Good news: Righting our wrongs
With the truth about the abuse of Aboriginals now part of the public record, Canada is getting serious about the reconciliation part. On Thursday, the Manitoba government apologized for its role in the Sixties Scoop, which saw more than 20,000 Indigenous children swept from their communities and adopted out. Then, on Monday, Alberta Premier Rachel Notley apologized for the province’s failure to take a stand against the residential school system, and joined the call for a public inquiry into murdered and missing Indigenous women. If we keep this up, Indigenous Canadians might believe their relationship with the rest of the country has at last reached a turning point.
Bad news: Less talk, more rock
Pope Francis’s recent warnings about the dangers of unfettered capitalism and climate change aren’t exactly new, although they do reinforce the notion that global solutions will require far more moral fibre and shared sacrifice than has so far been displayed by politicians. However, the Pope’s call to action might have found a more receptive audience if the Catholic Church had shown more capacity to address its own problems, including its views on homosexuality, contraception and women being ordained as priests (just last week, the Pope rejected the idea of appointing women to Vatican leadership roles). Talk is cheap—even when it comes from on high.
Good news: Hometown proud
Another terrific week in the FIFA Women’s World Cup started with fans packing BC Place stadium to its concrete gills for a match between the U.S. and Nigeria (result: Yanks 1, Nigeria nil). Then came Canada’s 1-0 win over the Swiss, which punched the team’s ticket to the quarter-final and gave this country just its second win at a World Cup knockout stage. This too played out before 54,000 fans at BC Place—all while the corruption scandal in soccer’s highest circles rages on. More proof that the game is so much more than FIFA.
Bad news: Skimming the fat
An “unprecedented” demand for high-fat butter and cheese is creating an ocean of unwanted skim milk. Officials at the Dairy Farmers of Ontario say 5.4 million litres of excess skim milk was produced last month. Some 800,000 litres of that was dumped into farm manure pits. Normally that surplus would at least be dried and sold as animal feed. Or, better yet, in a system without strict management of price and supply, prices would drop, demand rise and consumers would ultimately benefit. Yes, you can cry over spilled milk.
Bad news: Boots on the ground? Maybe not
Relief was almost palpable last month in Surrey, B.C., when Ottawa announced funding for an additional 100 RCMP officers to help cope with a recent rash of gang shootings. But where is this red-coated cavalry? The Conservative government claims 20 officers have already arrived, but no one else—not the city of Surrey, nor the local MP, nor the RCMP itself—seems to be able to find them in head counts. So much for what was billed at the time as more “boots on the ground.” If they’re there, they’re worn by the world’s lightest-footed cops.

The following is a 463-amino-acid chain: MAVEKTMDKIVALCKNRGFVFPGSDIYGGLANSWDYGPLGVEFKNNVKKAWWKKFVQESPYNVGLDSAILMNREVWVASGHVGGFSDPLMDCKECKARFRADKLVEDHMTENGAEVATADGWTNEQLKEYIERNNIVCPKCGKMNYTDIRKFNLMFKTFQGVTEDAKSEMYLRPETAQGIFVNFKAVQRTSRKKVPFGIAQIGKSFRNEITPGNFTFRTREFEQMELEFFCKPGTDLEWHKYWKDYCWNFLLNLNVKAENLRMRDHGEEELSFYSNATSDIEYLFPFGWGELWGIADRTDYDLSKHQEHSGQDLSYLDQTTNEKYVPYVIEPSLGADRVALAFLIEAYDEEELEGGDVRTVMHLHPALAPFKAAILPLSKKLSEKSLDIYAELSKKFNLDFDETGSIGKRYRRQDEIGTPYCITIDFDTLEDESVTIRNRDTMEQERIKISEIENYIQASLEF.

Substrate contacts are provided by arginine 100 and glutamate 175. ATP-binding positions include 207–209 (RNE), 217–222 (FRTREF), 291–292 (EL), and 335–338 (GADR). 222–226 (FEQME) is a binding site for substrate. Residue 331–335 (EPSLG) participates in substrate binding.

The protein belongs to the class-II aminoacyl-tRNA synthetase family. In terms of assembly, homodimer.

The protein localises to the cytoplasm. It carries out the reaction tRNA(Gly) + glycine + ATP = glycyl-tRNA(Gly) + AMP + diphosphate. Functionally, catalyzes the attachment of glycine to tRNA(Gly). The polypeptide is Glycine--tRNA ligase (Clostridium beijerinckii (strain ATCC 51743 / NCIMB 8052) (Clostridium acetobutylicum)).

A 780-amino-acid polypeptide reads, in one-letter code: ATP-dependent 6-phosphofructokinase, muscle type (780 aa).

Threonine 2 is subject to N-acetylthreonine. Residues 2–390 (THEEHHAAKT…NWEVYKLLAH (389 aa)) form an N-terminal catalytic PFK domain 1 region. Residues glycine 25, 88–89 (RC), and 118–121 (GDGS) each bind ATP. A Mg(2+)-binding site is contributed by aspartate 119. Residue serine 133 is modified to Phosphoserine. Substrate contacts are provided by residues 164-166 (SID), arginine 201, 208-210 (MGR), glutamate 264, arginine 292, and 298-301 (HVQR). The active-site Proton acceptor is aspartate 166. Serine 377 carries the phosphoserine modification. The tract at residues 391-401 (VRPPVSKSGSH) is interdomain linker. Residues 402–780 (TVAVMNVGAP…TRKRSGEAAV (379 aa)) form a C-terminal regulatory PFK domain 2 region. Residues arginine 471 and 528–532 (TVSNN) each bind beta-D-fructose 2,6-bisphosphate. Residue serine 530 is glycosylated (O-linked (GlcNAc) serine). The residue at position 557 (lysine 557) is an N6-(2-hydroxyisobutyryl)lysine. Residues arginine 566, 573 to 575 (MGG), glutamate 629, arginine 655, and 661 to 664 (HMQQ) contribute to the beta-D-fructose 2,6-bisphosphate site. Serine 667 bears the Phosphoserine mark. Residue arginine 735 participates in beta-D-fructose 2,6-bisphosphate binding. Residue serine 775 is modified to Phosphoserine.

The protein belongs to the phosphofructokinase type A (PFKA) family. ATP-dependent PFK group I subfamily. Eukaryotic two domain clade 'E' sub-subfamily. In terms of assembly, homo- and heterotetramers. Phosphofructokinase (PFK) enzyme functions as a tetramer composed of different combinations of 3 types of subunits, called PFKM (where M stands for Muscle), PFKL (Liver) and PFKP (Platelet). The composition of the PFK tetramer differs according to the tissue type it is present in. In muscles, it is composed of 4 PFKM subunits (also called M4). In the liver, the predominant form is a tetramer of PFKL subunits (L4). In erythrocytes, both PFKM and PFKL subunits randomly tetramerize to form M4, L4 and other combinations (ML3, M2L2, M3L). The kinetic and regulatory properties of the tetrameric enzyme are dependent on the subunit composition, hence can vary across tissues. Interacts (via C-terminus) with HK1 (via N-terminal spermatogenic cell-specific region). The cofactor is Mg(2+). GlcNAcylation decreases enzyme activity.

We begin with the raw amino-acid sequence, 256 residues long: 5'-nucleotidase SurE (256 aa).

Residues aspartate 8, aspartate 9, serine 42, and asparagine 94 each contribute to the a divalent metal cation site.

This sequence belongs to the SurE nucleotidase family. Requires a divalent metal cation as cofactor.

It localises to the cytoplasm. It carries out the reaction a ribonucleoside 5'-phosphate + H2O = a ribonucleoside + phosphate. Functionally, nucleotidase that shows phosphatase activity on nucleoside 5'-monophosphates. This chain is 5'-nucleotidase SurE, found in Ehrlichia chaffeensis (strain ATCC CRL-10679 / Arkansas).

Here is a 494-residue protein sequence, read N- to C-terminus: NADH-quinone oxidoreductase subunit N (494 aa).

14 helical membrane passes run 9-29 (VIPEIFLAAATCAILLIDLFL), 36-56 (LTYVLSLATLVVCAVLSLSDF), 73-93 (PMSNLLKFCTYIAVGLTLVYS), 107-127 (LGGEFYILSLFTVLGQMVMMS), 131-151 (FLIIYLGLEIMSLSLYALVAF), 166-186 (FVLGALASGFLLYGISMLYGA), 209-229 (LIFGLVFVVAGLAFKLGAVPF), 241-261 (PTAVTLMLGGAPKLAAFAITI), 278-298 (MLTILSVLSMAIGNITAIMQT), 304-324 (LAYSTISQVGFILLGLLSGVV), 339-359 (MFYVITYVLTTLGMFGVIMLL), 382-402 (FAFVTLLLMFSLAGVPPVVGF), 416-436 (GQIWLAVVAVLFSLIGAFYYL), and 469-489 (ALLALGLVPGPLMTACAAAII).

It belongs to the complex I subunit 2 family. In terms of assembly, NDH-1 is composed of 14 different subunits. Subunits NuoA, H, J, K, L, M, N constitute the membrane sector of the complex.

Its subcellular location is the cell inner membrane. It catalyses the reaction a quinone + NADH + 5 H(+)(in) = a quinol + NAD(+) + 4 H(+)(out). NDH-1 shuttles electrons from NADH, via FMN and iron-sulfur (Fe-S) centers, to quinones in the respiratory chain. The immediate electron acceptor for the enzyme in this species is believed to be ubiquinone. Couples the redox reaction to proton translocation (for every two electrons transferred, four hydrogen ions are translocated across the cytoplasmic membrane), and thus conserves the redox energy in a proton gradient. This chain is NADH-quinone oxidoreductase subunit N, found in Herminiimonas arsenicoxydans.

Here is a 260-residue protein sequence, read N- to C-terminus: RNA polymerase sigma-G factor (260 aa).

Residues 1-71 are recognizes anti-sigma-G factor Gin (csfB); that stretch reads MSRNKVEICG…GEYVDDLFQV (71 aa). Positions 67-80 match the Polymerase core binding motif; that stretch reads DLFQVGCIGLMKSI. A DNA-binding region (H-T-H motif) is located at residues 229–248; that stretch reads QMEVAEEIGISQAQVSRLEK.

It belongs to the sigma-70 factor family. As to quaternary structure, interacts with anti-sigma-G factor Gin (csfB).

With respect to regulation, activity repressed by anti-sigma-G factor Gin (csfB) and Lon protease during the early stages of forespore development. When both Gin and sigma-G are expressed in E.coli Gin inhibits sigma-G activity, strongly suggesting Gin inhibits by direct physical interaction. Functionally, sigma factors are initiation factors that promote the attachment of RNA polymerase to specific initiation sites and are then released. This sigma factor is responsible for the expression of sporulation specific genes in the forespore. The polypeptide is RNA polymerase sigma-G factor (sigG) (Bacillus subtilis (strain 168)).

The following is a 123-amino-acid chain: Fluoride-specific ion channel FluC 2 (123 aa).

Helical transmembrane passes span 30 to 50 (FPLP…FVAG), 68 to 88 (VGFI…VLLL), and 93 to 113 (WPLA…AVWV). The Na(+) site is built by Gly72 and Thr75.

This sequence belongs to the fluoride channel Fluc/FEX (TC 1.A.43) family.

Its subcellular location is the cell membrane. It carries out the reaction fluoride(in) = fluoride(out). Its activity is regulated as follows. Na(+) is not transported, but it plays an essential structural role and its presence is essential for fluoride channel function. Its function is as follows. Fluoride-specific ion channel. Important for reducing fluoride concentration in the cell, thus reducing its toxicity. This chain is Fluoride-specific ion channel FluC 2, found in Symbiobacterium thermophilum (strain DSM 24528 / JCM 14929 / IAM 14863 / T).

Good news: Cuba joins the digital world
More than 35 government-run “computer centres” in Cuba will soon be equipped with WiFi, and the cost of access will be more than halved to just US$2 per hour. It represents another step to reconnect the island with the rest of the world—a process that began earlier this year with U.S. President Barack Obama’s historic meeting with Cuban President Raúl Castro. It may also mean more fans for Taylor Swift, the Internet’s reigning queen, who this week got the world’s most valuable company—Apple—to change its online music-streaming policy with a single Tumblr post.
Bad news: The walking (and texting) dead
You see them everywhere (though they don’t see you): digital zombies thumbing smartphones. They clog pedestrian traffic, thumb blindly while crossing roads, bump into lampposts and wind up in emergency wards. Utah Valley University has wisely determined that what can’t be curtailed can be controlled. The staircase in its new Student Life and Wellness Centre has three lanes: walking on the left, running in the centre and texting on the right. Now if someone sends students a text perhaps they’ll pick the right line.
Good news: I can has happiness?
Could this be the key to happiness: eating pickles while watching cat videos? Probably not, but two studies offer food for thought. Researchers at the College of William & Mary and the University of Maryland found students who eat fermented probiotic-rich foods like pickles, sauerkraut, kimchi and yogourt had healthy guts and less “social anxiety.” And a study in the journal Computers in Human Behavior finds watching some of the two million cat videos on YouTube boosts energy and feelings of happiness. Productivity, however, goes out the window.